The owners of an aging northwest Georgia hospital want to replace it with a smaller state-of-the-art facility about 5 miles away and closer to I-75.

This story also appeared in Georgia Health News

Under the state’s regulatory certificate-of-need (CON) system, other hospitals can contest CHI Memorial Hospital Georgia’s bid to get state approval for the replacement hospital, which would be located in Ringgold. No Georgia hospital system has objected.

But the road to construction has an unusual obstacle.

The CON for the $130 million project is being opposed by a health system based not in Georgia, but just across the state line in Tennessee. Parkridge Health System, with four hospitals in Chattanooga, is part of HCA Healthcare, a hospital chain which also holds Memorial Health University Medical Center in Savannah, Doctors Hospital of Augusta, Fairview Park Medical Center in Dublin, Memorial Satilla Health in Waycross, Memorial Health Meadows Hospital in Vidalia.

CHI Memorial also has a hospital in Chattanooga and one in nearby Hixson.

Memorial is part of Chicago-based CommonSpirit Health, created in 2019 when Catholic Health Initiatives and Dignity Health merged.

CHI officials say they believe this is the first time an out-of-state health provider organization has led an opposition effort to a Georgia certificate-of-need application.

“Citizens want this hospital,” said Angie Stiggins, administrator of the nonprofit CHI Memorial Hospital Georgia, currently located in Fort Oglethorpe. “We’re trying to bring citizens a cutting-edge medical facility.’’

It would feature a 24-bed emergency department, expanded surgical services and a new intensive care unit.

The current CHI hospital, built in 1953, has 179 licensed beds. The new hospital would downsize to 64. “We don’t need 179 beds in our community,” Stiggins said.

A spokeswoman for Parkridge told GHN on Wednesday that the health system opposes the move to Ringgold, not the existing Fort Oglethorpe location.

“Parkridge Health System has served the residents of southeastern Chattanooga and North Georgia, including Catoosa County, for decades and is committed to providing high quality health care,” Michelle Hindmon said in a statement. “The proposed relocation will duplicate services in a region that is already well-served while reducing access to care for the patient base historically served by CHI Memorial Hospital Georgia, particularly Walker County residents.

“Parkridge Health supports equitable and sustainable access to health care; however, we do not feel CHI Memorial Hospital Georgia’s relocation supports that position.”

Tennessee also has CON regulations.

Georgia regulators’ decision, pending this month, will come shortly after tensions over the CON program surfaced again in the Georgia Legislature.

CON is a controversial system that governs the construction and expansion of health care facilities and regulates what kinds of services they can offer. A provider must obtain a state certificate of need, or CON, for any major project.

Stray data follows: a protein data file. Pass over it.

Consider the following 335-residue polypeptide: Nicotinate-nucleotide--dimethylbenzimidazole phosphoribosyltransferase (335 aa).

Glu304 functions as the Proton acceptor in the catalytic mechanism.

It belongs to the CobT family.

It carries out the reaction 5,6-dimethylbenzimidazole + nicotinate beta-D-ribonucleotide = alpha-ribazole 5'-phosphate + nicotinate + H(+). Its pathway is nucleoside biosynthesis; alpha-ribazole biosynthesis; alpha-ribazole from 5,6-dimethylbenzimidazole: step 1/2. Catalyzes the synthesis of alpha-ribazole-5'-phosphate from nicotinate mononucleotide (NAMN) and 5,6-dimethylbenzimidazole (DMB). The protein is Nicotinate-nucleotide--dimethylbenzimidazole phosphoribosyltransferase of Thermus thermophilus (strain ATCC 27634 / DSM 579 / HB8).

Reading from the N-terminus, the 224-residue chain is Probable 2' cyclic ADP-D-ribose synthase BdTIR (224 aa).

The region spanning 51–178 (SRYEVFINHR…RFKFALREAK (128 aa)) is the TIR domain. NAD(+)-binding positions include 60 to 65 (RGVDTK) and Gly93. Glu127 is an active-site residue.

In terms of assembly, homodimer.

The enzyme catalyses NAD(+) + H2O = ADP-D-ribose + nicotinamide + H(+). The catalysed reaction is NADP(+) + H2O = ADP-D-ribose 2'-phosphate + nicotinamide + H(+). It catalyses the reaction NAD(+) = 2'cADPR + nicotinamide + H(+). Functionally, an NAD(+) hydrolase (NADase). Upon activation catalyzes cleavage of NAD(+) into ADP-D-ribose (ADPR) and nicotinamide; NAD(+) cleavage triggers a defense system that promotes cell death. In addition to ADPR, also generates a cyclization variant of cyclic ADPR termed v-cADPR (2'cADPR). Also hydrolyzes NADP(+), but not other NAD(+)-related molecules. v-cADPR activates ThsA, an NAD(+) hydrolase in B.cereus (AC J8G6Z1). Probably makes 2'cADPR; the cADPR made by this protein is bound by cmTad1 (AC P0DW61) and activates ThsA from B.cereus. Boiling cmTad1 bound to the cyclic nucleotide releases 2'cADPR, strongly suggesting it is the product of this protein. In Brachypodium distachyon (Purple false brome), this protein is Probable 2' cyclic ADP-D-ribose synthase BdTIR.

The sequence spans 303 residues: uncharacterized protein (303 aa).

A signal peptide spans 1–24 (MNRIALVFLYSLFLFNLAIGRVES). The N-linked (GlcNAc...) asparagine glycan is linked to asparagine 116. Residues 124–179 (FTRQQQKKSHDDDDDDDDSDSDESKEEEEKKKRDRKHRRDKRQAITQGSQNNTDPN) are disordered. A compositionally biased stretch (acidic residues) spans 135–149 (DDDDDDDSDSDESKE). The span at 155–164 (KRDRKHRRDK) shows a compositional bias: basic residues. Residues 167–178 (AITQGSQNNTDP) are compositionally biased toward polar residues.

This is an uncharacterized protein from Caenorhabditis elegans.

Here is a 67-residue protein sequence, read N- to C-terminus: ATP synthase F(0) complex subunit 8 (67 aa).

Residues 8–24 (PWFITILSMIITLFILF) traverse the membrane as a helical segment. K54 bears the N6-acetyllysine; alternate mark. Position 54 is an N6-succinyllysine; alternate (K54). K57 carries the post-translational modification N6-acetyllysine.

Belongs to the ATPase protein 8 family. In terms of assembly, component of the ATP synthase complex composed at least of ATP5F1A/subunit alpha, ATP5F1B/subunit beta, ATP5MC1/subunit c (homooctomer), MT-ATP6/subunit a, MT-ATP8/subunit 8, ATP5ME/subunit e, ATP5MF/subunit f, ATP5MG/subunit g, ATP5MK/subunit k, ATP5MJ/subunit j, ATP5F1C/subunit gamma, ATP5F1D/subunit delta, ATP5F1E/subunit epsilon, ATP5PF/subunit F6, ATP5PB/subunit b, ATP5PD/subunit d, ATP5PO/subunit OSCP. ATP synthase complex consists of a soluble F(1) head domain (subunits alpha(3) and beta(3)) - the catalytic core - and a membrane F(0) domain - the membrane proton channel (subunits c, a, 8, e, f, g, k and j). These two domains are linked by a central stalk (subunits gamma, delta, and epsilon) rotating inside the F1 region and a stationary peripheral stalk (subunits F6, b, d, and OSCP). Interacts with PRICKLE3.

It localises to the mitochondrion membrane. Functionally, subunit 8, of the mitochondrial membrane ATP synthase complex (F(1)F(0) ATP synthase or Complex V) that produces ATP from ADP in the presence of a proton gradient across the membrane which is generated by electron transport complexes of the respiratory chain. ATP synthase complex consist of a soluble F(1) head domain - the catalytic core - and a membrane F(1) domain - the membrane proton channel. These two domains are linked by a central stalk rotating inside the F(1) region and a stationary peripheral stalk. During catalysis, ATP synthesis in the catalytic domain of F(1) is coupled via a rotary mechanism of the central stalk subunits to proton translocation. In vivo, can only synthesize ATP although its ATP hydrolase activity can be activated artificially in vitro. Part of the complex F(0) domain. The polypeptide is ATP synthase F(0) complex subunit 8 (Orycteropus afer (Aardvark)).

Such laws were adopted by states decades ago to control health care spending. But more than a dozen states have repealed these regulatory set-ups, Florida being one of the recent ones.

Like others before it, the recently concluded session of the Georgia General Assembly included major legislative proposals targeting CON – including one proposal to repeal the entire apparatus. As in past years, the hospital industry successfully lobbied against any changes.

Stan Jones, a longtime health care attorney and CON expert at the Nelson Mullins law firm, said Wednesday that it’s unusual for an out-of-state health system to oppose a hospital project in Georgia. “I don’t recall a situation where it has affected the outcome’’ of a CON decision, Jones added.

The powerful chairman of the Georgia Senate Rules Committee, Jeff Mullis (R-Chickamauga), said in a statement last year that community hospitals “are the lifeblood of the regions they serve, generating jobs and economic impact for local businesses, schools, local government, and residents.”

He added that “companies looking to locate in a new region put health care at the top of their list of requirements for their employees. This new hospital will be a significant boost to our regional economic development.”

Mullis, who is retiring from the Legislature this year, is also CEO and president of the Northwest Georgia Joint Development Authority.

Stiggins noted that U.S. Sen. Jon Ossoff (D-Ga.) has urged the state’s Department of Community Health to approve the replacement hospital.

She said she feels confident that CHI Memorial’s application for a CON will be approved by Georgia regulators.

But she pointed out that Parkridge could appeal that decision. Such appeal battles can take years to resolve.

This story available through a news partnership with Georgia Health News.

Andy Miller, Senior Editor for Kaiser Family Foundation Health News, has been a health care journalist for 29 years. Miller graduated from Duke in 1973 and received a master’s in education from Duke...